Liberia: Pres. Weah Asks Liberians to Forgive Him Each Time They See Him Playing Football; Says It’s an Inborn Tendency
MONROVIA – President George Weah has been in Liberian politics, actively, since 2005 – spending 12 years in opposition, three years in the Senate after failing to attain the presidency in two elections, but the soccer legend, now admits that he is not a politician – just a sportsman.
Weah came to the presidency on the heels of the popularity afforded him by his stardom in the world of football, rising to be the only African player to win the World Best title – the highest accolade in football.
But the President has soon come to realize that politics and the presidency are quite far apart. He, however, believes that as a sportsman, he can still help his country using the presidency.
Even with such belief, President Weah has often come under criticisms for often reducing the presidency to the football pitch as he is either involved with street soccer or some sort of match in the public glare while being mute on major issues affecting all sectors of the country, especially the economy and security sector.
“Today, I am going to have the opportunity to get on the new Tusa Field so we can display what we learned here and what we know. This is an inborn tendency and can never go away. So please forgive me whenever you see me on a sports pitch, please forgive me – that doesn’t change who I am. It’s where I came from, is the pitch that brought me to this honorable office and we can’t forsake where we came from, this is why you see me with you all the time.”– President George Manneh Weah
Inflation continues to be a major issue and the economy seems to be stuck. Civil servants are not being paid on time, unemployment rate remains high, the provision of basic social amenities and corruption remain a challenge.
But President Weah has no intention of quitting the game. In fact, in a recent statement, he has asked Liberians to forgive him each time they see him on the pitch – noting that that’s what he knows best and soccer brought him to the presidency.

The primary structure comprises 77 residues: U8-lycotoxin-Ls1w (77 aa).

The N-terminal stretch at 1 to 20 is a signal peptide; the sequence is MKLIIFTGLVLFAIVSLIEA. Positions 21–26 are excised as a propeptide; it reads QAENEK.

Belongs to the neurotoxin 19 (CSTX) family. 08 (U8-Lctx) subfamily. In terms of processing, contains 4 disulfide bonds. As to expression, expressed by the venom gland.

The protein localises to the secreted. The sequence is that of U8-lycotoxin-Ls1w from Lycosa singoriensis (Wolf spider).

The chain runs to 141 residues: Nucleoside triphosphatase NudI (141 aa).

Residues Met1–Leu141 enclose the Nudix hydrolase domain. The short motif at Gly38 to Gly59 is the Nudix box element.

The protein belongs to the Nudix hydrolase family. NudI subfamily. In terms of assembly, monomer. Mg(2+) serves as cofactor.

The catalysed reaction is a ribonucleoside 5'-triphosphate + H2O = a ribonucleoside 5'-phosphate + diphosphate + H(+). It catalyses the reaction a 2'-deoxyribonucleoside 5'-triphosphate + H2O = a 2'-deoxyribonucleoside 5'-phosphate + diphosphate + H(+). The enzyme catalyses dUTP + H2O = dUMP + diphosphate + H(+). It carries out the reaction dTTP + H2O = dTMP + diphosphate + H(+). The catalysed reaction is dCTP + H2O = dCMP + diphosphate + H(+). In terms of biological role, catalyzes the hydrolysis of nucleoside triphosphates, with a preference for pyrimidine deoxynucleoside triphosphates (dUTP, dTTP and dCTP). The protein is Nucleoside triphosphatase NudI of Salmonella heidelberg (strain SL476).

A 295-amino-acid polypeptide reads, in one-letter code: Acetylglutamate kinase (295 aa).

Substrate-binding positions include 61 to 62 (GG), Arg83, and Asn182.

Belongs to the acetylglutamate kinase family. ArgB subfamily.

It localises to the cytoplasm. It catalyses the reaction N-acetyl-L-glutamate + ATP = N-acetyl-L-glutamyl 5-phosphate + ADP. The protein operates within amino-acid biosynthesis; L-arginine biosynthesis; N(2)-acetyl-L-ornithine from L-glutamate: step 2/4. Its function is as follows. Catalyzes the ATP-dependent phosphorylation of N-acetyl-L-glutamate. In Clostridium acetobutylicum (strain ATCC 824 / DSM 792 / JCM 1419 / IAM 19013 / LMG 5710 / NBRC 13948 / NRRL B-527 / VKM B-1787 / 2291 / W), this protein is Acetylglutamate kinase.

At the dedication of the newly constructed Tusa Field in Bardnersville on Wednesday, President said, “Today I going to have the opportunity to get on the new Tusa Field so we can display what we learned here and what we know. This is an inborn tendency and can never go away.”
He added, “So please forgive me and every time you see me on the sport pitch, please forgive; that doesn’t change who I am, it’s where I came from, it’s the pitch that brought me to this honorable office and we can’t forsake where we came from. This is why you see me with you all the time”.
He went on to say, “I’m not a politician, I’m just a sportsman helping my people.”
In January 2020, Al Jazeera quoted Robtel Neajai Pailey, a Liberian political analyst as saying: “Weah underestimated that playing football is different from running a country. He lacks the traditional skill set of a President but has the popular mandate to get himself a good team. Instead he has allowed himself to be advised incorrectly.”
She added: “Liberians have become so politically engaged. They feel the need to go out and protest, to demand that things change, because it’s hitting them where it matters most – their pockets.”
In 2018, President organized a friendly match between Liberia and Nigeria at the Samuel K. Doe Sports Complex to mark the occasion of the retirement of the iconic 14 jersey which he donned during his active footballing days. But the President has never ceased to wear the jersey, especially for his Weah All Stars and during the inter-ministerial games.
The President scored four goals at the opening of the Tusa Field for his Weah All Stars (WAS). In a 2019 interview with the BBC’s Mike Tomson, President Weah said no one tackles him on the field because “I’m the best dribbler and if they try, they will dislocate some of their body. I’m very fancy.”
His team’s coach, former Arsenal player, Christopher Wreh, came up with a rather different explanation.
He said, “No-one tackles him. We do advise the team that you don’t go into a tackle with the president. You avoid contact – no contact with the president.”
This may help explain why even at the age of 52 (at the time), George Weah remains the team’s top goal scorer. His team won 3-1 that day.